Lucinda Williams

Friday

SXSW Records

Lucinda Williams

Blessed (Lost Highway)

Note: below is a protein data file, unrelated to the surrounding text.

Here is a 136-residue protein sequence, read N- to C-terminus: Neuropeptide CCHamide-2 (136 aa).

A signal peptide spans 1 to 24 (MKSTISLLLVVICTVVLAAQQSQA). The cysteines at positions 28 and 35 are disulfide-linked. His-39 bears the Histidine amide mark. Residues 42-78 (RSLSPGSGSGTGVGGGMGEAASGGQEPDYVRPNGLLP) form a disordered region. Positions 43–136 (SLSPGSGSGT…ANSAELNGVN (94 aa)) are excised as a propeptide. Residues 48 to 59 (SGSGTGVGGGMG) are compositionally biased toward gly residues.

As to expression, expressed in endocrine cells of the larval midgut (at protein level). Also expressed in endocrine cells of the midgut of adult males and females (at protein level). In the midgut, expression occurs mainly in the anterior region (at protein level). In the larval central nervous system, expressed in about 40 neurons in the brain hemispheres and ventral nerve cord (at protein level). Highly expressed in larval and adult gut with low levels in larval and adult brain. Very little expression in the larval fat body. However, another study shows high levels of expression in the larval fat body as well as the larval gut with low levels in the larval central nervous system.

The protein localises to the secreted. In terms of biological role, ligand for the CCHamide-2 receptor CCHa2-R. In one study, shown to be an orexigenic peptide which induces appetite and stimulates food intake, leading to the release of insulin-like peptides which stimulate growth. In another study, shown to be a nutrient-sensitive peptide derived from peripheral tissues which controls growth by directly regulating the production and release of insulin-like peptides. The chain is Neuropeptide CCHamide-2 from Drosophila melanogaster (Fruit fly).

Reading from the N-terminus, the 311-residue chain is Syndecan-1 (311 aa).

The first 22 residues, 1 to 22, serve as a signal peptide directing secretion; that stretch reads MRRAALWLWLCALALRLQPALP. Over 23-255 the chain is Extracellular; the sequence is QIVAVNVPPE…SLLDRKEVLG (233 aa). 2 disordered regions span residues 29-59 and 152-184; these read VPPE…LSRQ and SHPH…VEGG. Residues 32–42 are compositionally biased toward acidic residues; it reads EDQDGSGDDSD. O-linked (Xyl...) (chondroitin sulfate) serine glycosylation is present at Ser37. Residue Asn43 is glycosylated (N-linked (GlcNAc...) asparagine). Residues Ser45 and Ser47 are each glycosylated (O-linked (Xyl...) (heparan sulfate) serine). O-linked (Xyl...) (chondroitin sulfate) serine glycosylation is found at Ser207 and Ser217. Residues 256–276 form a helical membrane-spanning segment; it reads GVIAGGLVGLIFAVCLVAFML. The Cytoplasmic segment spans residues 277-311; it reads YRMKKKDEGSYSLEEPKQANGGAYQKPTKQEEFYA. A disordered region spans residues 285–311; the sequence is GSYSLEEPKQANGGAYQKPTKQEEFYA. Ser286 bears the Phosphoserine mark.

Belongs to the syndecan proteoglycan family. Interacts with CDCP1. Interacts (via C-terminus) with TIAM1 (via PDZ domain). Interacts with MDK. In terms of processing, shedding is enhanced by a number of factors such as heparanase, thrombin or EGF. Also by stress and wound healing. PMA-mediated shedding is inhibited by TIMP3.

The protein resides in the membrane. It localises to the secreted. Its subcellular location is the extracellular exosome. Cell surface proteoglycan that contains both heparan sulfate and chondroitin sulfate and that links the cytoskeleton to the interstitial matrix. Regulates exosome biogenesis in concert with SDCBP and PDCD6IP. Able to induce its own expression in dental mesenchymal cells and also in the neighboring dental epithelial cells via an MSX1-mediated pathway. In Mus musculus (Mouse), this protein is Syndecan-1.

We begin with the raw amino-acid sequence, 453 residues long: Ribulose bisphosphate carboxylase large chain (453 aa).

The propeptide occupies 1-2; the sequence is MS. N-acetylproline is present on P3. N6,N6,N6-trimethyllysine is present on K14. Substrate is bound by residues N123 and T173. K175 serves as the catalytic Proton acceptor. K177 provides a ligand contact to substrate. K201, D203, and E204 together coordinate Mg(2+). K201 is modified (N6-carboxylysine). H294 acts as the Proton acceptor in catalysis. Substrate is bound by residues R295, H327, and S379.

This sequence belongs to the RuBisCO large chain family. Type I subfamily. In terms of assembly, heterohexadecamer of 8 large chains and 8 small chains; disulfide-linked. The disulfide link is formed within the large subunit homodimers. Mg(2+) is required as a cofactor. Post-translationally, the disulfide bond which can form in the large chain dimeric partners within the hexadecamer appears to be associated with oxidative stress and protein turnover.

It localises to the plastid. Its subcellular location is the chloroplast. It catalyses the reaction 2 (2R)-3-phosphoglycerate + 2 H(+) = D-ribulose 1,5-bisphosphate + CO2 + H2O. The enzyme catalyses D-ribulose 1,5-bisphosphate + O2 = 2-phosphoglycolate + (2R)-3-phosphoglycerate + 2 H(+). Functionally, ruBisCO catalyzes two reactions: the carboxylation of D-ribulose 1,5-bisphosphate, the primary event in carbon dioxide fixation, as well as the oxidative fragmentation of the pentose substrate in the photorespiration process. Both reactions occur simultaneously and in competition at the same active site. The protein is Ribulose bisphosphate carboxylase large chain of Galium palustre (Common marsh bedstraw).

Some of the six years between Lucinda Williams' twin catalog pillars, 1992's Sweet Old World and 1998's Car Wheels on a Gravel Road, could have been spared to pad out the intermission between Blessed and its predecessor, 2008's Little Honey. In the aftermath of Car Wheels, Williams rambled for a decade with Essence (2001), World Without Tears ('03), and West ('07). Blessed doesn't sting like Little Honey, but if opener "Buttercup" sloshes frivolously first as an excuse for Williams to suck on its title with thick-tongued relish, that bottles Little Honey's loose fun. Messed could title "I Don't Know How You're Livin'" landing second in the lineup with a too-long run-time and a follow-the-groove groove, while "Copenhagen" next barely rallies more. "To Be Loved," then, blesses Blessed, a 1950s hotel room next to the neon sign outside, tube amps lit for love and heartbreak. Again following a vocal and musical vamp, this time the song's juju pulps 100%. And it's here that Blessed rallies. "Seeing Black" rocks loose and free, its guitars rough and ready and rustling touches of Sticky Fingers-era Stones on the succeeding "Soldiers Song," axed in part by Elvis Costello. Blessed guitars give 'til it hurts, such as the title track projecting "Moonlight Mile." Middle-class misfits "Sweet Love," "Ugly Truth," and "Convince Me" could take a powder, but the rapture of "Awakening" stirs a dragon. This goes on the mixtape with "Born To Be Loved." Closer "Kiss Like Your Kiss" bookends "Buttercup," another tree sap tongue smack and dillydally as unconcerned as the one at the start, but again, that's the point. The controlled recklessness of Little Honey was a long-awaited antidote to Car Wheels' strong medicine, and now Blessed basks in its older sibling's afterglow. A deluxe edition bonuses the whole album in demo mode from Lucinda Williams' kitchen table. Now that's sanctified. (Fri., 12mid, ACL Live at the Moody Theater)

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